• Gezza

         /  18th November 2019

        Which reminds me. Whatever has happened to that police investigation into the donations scam that JLR & the media made such a major drama of that it was carried on all media for days? Just seems to have sunk without trace. Very curious.

        Reply
        • Kitty Catkin

           /  18th November 2019

          Like the Labour Party rape/s that the PM knew nothing about…

          Reply
        • alloytoo

           /  18th November 2019

          I’d be more interested in who is bankrolling all of JLR’s expensive new signs littering the district

          Reply
          • Kitty Catkin

             /  18th November 2019

            There are laws about how much can be spent on this sort of thing; are they election posters ???

            Reply
            • Duker

               /  18th November 2019

              No they aren’t. But it’s a common national party trick….put up signs with your photo and name and the small print days something about a public meeting…JLR knows how to play the game.
              I’m sure he will have some more bombshell tapes to come …especially when the police do somersaults over not laying charges over the salami $100k.

  3. Corky

     /  18th November 2019

    ”Coasters can’t afford another three years of this Government and its constant attacks on West Coast livelihoods.”

    Wrong! Our country can’t afford another three years of these dangerous idiots. But that’s what we are on track to getting.

    Given the slow advancement of so-called alternative energy sources, I believe National has the RIGHT idea. We have a natural resource… fugging use it to our advantage. Why handicap ourselves because of some impractical ideological stance?

    Reply
  4. Blazer

     /  18th November 2019

    ‘Workin’ in the coal mine
    Goin’ on down, down
    Workin’ in a coal mine
    Oops, about to slip down
    Workin’ in a coal mine
    Goin’ on down, down
    Workin’ in a coal mine
    Oops, about to slip down

    Five o’clock in the mornin’
    I’m already up and gone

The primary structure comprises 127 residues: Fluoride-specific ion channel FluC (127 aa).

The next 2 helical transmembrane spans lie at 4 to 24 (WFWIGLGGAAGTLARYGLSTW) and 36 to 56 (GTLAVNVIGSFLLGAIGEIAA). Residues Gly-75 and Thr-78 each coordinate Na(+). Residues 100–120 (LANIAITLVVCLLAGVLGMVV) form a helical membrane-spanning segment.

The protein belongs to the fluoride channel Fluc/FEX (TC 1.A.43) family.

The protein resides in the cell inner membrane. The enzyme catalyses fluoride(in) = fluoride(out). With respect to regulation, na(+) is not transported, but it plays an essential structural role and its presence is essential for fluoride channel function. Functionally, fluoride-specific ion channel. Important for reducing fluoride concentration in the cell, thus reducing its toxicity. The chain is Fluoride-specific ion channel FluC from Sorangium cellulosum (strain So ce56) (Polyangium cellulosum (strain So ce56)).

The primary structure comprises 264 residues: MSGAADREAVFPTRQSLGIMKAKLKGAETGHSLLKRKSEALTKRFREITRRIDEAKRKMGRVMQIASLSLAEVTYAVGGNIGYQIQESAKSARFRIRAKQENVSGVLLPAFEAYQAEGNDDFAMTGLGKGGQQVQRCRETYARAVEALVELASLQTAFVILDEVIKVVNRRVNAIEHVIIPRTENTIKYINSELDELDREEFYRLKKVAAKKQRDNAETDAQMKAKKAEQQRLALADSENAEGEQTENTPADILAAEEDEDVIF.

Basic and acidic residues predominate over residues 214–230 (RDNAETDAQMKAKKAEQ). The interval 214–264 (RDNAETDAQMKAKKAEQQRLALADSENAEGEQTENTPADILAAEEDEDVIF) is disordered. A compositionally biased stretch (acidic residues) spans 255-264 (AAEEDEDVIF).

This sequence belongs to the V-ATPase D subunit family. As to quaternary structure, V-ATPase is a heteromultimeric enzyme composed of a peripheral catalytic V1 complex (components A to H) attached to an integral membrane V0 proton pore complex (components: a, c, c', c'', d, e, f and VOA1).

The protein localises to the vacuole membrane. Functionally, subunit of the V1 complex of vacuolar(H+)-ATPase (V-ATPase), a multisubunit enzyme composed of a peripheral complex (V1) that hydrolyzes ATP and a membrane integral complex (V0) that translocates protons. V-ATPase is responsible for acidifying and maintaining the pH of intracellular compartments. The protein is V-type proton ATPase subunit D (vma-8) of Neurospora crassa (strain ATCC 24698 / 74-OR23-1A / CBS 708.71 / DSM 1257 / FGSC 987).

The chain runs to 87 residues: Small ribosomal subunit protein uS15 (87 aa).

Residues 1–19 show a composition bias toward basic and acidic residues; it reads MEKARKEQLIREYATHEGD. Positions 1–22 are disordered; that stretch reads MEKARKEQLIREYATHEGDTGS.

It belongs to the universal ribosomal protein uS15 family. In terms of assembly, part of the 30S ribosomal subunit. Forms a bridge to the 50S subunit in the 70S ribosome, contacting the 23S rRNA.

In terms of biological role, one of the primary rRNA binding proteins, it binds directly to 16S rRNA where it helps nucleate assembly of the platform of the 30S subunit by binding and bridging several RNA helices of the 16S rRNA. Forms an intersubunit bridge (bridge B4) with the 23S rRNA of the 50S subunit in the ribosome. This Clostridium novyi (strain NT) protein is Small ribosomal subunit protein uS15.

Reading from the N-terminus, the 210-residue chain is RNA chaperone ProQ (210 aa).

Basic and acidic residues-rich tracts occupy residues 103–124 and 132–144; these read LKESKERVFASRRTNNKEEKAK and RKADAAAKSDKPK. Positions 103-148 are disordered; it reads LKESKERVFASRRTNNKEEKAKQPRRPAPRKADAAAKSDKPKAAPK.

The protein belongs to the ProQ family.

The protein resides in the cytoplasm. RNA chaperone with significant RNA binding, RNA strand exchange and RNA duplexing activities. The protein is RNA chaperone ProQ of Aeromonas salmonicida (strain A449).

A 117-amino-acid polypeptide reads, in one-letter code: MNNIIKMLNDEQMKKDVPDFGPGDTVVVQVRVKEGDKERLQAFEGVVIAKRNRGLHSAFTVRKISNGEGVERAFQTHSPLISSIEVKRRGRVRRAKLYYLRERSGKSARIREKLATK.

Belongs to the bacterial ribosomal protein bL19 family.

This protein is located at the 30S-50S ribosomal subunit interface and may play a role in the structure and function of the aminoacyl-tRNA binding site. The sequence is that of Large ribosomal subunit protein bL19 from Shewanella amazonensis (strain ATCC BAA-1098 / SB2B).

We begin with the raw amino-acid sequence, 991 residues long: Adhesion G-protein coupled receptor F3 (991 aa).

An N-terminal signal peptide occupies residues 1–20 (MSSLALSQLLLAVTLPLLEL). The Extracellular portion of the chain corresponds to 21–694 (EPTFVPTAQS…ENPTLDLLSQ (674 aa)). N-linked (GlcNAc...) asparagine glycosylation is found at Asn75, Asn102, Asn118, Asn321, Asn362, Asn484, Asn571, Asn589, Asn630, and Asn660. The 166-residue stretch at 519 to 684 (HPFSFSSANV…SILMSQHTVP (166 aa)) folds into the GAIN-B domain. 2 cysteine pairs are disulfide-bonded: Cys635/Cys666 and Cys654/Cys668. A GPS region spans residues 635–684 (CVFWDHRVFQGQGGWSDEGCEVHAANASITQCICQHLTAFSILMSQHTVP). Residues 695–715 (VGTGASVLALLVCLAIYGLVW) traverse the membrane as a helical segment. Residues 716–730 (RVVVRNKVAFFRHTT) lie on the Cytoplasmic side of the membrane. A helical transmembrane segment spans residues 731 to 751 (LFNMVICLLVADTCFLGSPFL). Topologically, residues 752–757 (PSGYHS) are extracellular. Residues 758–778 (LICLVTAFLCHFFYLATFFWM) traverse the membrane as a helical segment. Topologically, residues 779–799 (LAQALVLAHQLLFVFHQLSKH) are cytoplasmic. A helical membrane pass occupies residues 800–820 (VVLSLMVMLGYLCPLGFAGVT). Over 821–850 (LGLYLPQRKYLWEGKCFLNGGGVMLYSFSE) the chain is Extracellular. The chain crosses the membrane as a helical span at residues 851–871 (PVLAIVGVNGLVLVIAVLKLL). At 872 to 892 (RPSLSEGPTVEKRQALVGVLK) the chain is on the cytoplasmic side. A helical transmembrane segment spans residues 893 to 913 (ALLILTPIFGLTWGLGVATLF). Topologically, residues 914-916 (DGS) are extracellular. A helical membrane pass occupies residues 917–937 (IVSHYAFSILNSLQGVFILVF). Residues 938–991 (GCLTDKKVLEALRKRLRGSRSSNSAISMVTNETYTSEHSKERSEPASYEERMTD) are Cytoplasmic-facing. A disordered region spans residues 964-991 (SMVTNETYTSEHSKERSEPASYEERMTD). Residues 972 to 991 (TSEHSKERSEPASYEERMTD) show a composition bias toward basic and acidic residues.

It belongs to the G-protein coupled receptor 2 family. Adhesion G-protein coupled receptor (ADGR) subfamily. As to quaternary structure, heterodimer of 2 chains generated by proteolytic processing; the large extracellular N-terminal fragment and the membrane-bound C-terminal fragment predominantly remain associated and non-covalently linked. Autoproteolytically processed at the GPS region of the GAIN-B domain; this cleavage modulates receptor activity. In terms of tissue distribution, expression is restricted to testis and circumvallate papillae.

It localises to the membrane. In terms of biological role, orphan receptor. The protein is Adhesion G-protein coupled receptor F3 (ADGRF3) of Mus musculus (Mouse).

Lord, I’m so tired
    How long can this go on?
    Workin’ in the coal mine
    Goin’ on down, down
    Workin’ in a coal mine
    Oops, about to slip down
    Workin’ in a coal mine
    Goin’ on down, down
    Workin’ in a coal mine
    Oops, about to slip down

    ‘Cause I make a little money
    Haulin’ coal by the ton
    When Saturday rolls around
    I’m too tired for havin’ fun

    Reply
    • Corky

       /  18th November 2019

      Workin on a windmill
      Going round and round
      Looking for a trickle
      To appease the fickled
      Coal may deliver a communities wants
      But I know my windmill is what wokes want.

      😂😂😂

      Reply
      • Blazer

         /  18th November 2019

        ‘Like a tunnel you can follow
        To a tunnel of its own
        Down a hollow to a cavern
        Where the sun has never shone

        Like a door that keeps revolving
        In a half forgotten dream
        Or the ripples from a pebble
        Someone tosses in a stream

        Like a clock whose hands are sweeping
        Past the minutes of its face
        And the world is like an apple
        Whirling silently in space

        Like the circles that you find
        In the windmills of your mind’

        Reply
  5. Zedd

     /  18th November 2019

    Leave the coal in the hole… it is time, we moved to zero-carbon !

    Reply
  6. Duker

     /  18th November 2019

    For the Beltway audience National signs the Paris Accord ( Simon and Paula were our climate ministers at Paris ) and unanimously votes for Labour-Greens Zero Carbon Act.
    Out in the Provinces National pretends that neither of the two positions exists. They both are filling and draining ‘the swamp’ on alternate days

    Reply
    • Kitty Catkin

       /  18th November 2019

      What beltway ? We don’t have that in NZ; it’s an American thing like the Senate and the White House.

      Reply
      • Kitty Catkin

         /  18th November 2019